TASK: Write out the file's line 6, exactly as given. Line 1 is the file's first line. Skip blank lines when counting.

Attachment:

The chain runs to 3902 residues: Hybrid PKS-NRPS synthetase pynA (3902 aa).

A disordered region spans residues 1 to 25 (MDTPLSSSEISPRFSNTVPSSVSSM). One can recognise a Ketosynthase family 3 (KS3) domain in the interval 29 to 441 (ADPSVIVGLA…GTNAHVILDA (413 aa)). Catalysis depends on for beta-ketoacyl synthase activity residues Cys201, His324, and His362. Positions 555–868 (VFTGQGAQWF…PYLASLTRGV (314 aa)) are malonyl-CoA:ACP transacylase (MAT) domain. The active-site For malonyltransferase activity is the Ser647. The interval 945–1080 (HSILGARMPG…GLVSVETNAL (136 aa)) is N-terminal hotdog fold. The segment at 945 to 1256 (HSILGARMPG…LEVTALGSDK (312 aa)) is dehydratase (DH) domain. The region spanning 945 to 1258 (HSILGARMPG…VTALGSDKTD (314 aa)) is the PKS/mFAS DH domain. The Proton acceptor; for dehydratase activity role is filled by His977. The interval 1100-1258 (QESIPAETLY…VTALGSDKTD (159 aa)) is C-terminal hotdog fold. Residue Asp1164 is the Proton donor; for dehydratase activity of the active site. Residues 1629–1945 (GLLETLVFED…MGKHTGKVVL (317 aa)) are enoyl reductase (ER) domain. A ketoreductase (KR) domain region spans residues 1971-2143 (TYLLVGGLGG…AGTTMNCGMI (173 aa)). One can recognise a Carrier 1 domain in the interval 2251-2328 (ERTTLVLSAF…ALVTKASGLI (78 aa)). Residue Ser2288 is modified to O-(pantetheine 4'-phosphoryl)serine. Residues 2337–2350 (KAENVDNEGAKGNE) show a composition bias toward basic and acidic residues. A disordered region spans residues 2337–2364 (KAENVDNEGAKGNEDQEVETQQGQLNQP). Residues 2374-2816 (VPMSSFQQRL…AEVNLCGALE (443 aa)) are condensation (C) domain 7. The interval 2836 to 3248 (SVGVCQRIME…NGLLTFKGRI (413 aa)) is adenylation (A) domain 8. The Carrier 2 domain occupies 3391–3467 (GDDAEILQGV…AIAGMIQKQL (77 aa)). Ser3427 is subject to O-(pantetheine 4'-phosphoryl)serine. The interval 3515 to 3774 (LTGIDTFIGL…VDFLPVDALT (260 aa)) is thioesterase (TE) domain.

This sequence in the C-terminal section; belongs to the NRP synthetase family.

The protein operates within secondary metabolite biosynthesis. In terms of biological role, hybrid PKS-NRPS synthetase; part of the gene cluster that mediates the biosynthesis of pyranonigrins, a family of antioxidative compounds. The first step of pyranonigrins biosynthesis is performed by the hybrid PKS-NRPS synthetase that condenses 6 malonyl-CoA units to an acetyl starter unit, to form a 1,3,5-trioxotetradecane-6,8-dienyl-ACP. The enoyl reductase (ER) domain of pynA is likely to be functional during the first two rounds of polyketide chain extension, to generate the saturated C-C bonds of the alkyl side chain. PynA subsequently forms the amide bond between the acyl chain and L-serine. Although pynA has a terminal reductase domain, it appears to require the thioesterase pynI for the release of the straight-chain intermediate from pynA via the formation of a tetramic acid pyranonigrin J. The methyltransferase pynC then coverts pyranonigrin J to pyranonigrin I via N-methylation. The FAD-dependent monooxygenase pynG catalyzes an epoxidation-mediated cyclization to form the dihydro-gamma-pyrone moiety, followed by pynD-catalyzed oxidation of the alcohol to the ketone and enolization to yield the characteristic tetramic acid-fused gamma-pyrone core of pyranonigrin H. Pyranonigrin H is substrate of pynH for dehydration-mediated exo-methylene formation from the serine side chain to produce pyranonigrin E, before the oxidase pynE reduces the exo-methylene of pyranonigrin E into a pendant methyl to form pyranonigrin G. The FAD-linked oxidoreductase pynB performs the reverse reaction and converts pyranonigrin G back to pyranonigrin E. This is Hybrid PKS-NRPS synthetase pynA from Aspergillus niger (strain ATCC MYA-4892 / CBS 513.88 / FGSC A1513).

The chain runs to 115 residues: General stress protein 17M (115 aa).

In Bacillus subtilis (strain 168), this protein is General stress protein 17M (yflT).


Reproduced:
In Bacillus subtilis (strain 168), this protein is General stress protein 17M (yflT).